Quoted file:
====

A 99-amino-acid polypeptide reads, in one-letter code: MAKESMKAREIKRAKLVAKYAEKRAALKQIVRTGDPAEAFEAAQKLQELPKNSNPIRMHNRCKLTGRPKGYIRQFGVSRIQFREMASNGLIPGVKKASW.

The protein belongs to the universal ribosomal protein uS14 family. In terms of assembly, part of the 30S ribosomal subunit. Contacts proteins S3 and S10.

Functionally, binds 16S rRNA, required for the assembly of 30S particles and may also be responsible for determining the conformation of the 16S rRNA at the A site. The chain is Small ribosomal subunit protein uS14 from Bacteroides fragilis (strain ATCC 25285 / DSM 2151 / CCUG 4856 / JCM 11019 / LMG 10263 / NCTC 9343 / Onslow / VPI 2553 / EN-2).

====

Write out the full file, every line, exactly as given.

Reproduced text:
A 99-amino-acid polypeptide reads, in one-letter code: MAKESMKAREIKRAKLVAKYAEKRAALKQIVRTGDPAEAFEAAQKLQELPKNSNPIRMHNRCKLTGRPKGYIRQFGVSRIQFREMASNGLIPGVKKASW.

The protein belongs to the universal ribosomal protein uS14 family. In terms of assembly, part of the 30S ribosomal subunit. Contacts proteins S3 and S10.

Functionally, binds 16S rRNA, required for the assembly of 30S particles and may also be responsible for determining the conformation of the 16S rRNA at the A site. The chain is Small ribosomal subunit protein uS14 from Bacteroides fragilis (strain ATCC 25285 / DSM 2151 / CCUG 4856 / JCM 11019 / LMG 10263 / NCTC 9343 / Onslow / VPI 2553 / EN-2).